Pavlovian Clicking

Alejandro Cerro
August 7, 2015
Hand on desktop mouse

Sometime back we built a complex system for one of our clients to be able to import orders in bulk. We built them a great system that would accept CVS files, and then loop through the items and place orders while simultaneously deducting those items from the inventory of their warehouse. We tested it locally hundreds of times, uploaded it to the staging server and tested it some more. Every thing worked as design, great! We let the client know, then pushed it to the live server. Everyone was happy...for a time. About a month later we hear from the client that sometimes, not all the time, but sometimes orders would be placed twice. So we tested again and found that the program was working as designed. However the problem continued.

At around this time I got a retainer ticket for one of our other clients informing us that they were receiving multiple submissions on all of their forms, so we did what any good programmer would do, we set up reports to debug the forms. We gave it about a week to collect data, then checked the logs. Sure enough there were multiple submissions on many of the forms. Here was the interesting part however, it wasn't consistent. Different forms would do it at different times, sometimes it was two duplicate submission, sometimes three, often times only one. What was going on?

If you know about designing interfaces with an eye on human behavior, you may already have an idea of what was going on, I certainly did. To test this out, I re-routed one of the forms to deliver confirmation emails only to my address. I then filled in the form....I then smashed the button as many times as I could before the page refresh. Lo and behold I got 12 emails in my inbox in quick succession.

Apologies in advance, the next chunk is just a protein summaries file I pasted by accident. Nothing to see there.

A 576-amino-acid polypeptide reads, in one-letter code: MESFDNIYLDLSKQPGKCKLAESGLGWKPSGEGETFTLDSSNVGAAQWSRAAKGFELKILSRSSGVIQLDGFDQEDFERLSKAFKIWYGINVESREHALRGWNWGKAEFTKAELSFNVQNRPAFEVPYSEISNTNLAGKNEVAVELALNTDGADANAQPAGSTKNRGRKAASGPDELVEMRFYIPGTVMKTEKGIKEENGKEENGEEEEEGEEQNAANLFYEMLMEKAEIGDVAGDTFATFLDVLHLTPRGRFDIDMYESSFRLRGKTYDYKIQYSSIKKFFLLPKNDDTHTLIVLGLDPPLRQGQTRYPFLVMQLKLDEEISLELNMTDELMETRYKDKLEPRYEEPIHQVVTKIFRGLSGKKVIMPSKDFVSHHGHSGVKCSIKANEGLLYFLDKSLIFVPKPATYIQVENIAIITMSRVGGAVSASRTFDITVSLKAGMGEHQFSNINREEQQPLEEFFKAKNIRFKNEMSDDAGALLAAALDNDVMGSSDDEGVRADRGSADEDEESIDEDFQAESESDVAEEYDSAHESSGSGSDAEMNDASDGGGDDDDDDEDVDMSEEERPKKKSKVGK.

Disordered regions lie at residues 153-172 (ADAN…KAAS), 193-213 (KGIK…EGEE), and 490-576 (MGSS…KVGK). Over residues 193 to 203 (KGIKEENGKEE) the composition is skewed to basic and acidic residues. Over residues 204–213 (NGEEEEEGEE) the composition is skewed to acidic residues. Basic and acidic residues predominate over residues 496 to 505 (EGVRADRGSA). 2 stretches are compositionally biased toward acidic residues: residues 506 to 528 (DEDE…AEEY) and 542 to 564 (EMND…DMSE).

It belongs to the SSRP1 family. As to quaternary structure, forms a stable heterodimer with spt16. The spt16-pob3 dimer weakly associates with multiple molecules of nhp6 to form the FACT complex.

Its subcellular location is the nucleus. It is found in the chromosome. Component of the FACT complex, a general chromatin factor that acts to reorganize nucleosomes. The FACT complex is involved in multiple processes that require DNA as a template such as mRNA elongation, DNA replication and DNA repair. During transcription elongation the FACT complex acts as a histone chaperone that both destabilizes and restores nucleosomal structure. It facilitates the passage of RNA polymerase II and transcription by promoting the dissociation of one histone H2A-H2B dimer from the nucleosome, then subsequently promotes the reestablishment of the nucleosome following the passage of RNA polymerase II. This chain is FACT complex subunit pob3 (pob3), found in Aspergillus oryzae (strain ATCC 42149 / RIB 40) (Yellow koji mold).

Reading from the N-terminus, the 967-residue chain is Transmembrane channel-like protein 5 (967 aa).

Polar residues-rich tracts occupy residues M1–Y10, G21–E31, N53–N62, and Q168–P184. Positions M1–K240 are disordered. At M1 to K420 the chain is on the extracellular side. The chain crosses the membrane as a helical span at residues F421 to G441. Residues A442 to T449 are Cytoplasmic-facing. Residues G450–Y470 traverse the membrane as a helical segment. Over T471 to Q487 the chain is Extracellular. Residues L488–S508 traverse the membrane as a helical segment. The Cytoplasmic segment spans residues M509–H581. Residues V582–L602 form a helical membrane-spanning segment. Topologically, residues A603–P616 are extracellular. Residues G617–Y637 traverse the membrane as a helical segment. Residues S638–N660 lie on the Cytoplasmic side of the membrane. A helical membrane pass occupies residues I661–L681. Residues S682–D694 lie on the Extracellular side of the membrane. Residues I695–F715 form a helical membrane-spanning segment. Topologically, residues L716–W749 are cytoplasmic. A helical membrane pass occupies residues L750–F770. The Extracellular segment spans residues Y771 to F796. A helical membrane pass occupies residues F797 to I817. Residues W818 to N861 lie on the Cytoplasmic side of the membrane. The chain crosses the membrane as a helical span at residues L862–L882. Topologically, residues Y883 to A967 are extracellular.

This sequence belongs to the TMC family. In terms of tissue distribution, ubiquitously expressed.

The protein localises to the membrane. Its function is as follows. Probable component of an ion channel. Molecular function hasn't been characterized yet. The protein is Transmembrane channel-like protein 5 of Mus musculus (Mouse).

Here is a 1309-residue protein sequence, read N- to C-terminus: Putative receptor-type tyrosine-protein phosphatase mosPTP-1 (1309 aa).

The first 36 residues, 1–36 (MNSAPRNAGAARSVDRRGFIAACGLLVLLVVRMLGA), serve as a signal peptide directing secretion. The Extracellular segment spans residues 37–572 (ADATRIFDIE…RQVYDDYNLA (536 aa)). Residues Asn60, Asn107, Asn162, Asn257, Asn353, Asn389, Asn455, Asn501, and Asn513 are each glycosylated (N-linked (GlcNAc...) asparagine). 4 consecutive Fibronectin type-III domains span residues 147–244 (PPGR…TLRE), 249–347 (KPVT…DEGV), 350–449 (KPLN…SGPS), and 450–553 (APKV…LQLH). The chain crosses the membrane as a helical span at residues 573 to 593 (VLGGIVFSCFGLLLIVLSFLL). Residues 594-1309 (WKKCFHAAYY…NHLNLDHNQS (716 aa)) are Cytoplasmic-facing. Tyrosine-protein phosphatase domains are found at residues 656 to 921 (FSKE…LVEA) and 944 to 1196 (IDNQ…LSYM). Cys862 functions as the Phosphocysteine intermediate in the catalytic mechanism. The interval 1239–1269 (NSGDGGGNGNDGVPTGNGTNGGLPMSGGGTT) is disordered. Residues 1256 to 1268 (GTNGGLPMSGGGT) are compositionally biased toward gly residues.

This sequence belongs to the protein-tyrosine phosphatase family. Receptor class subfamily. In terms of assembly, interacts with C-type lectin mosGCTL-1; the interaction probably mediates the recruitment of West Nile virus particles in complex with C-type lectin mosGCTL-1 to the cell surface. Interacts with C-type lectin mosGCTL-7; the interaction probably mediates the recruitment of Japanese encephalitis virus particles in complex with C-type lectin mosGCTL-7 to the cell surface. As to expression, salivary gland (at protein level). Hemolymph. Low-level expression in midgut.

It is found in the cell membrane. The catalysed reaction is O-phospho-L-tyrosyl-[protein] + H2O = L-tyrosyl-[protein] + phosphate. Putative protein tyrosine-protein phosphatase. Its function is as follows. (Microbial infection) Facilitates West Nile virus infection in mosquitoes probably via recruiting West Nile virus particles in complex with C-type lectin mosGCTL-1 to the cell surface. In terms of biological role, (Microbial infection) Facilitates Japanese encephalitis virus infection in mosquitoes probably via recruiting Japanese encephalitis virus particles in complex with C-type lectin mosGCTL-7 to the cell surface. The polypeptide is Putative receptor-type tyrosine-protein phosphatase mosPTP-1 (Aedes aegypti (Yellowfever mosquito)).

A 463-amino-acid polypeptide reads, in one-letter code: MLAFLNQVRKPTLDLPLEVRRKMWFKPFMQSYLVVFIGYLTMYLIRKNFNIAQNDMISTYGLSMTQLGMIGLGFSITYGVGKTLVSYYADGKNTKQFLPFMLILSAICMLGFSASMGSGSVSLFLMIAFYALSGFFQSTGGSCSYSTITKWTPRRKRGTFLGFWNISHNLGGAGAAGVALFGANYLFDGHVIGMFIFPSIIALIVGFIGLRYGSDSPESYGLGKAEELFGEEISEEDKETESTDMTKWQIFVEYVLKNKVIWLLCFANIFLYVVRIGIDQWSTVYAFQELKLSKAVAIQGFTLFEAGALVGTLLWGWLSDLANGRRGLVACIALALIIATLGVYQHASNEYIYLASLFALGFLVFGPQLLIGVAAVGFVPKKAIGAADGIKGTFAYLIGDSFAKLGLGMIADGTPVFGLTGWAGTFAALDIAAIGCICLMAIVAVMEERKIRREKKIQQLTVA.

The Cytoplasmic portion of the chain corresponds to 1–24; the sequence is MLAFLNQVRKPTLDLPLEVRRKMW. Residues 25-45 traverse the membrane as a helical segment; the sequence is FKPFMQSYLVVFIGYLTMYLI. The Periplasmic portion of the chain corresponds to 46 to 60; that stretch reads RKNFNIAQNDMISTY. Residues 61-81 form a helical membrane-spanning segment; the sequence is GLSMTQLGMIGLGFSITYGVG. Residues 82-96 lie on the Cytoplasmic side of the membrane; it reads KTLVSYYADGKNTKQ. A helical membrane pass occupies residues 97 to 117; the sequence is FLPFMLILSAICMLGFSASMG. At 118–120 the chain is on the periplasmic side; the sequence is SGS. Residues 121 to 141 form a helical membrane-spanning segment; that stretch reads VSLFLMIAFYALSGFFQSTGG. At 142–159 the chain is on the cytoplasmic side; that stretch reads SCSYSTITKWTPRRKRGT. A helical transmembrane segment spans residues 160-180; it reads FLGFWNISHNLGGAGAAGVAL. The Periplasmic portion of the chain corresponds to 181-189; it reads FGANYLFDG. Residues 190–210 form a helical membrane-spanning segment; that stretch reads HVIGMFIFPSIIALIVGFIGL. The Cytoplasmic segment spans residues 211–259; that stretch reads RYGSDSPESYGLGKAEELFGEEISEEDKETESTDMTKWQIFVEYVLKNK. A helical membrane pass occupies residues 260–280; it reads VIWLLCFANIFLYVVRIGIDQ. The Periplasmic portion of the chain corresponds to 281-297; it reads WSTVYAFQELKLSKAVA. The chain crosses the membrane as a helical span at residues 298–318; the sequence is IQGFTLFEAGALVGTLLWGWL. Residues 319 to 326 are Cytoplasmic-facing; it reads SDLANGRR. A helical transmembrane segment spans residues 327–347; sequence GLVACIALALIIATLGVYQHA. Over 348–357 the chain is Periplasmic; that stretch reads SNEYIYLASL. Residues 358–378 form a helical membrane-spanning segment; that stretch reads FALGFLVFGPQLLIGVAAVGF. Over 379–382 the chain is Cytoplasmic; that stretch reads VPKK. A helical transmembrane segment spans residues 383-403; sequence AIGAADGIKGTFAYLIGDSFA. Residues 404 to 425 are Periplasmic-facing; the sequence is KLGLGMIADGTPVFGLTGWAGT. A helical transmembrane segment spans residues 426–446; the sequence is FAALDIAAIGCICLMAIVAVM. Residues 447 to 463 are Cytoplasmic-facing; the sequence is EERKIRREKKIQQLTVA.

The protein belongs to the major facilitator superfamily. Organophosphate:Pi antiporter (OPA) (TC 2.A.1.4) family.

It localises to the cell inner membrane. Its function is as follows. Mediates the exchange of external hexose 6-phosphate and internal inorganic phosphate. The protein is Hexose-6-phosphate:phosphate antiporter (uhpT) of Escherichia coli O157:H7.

man working at a desktop with physical mail flying out of the screen and into his face. LOTS of mail.

A little bit of quick Googling revealed that this is a know issue with PHP based systems. You see, the button is captured in the browser (the client side), but the submission is handled in the database (the server side), and if your internet connection is slow, the browser will keep registering clicks on the button till the server returns a response. A quick jQuery snippet of code is all that was needed to hide the button and replace it with a message letting the user know that they had, indeed, clicked the button.

(function($, drupal, document) {
  $(document).ready(function () {
    var submitButton = $('input[@type=submit]'),
        form = $('.webform-client-form'); (e) {
           $('<input />')
              .attr('type', 'button')
              .attr('disabled', 'true')
              .addClass('secondary button radius form-submit')
})(jQuery, Drupal, window.document);

Back in the early 20th century (you know, in ancient history,) a somewhat sadistic psychologist by the name of Ivan Pavlov subjected his dogs to some testing. What he discovered is that his dogs, and as it turns out us humans, can be trained to do things without realizing it. What does this have to do with the aforementioned button you may ask. Easy, because Microsoft Windows is such a widely used operating system, users have become accustomed to double clicking. It is so common on Windows machines that people don't even realize they are doing it.

As developers we sometimes miss these "behaviors" because we are focused on the code, but since we have a diverse team here we can get multiple people to look at a problem. Sometimes the solution is something really simple, as the case was here, sometimes it is not. In any case it helps to have someone else with a "fresh set of eyes" look at the problem.

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Ryan Wyse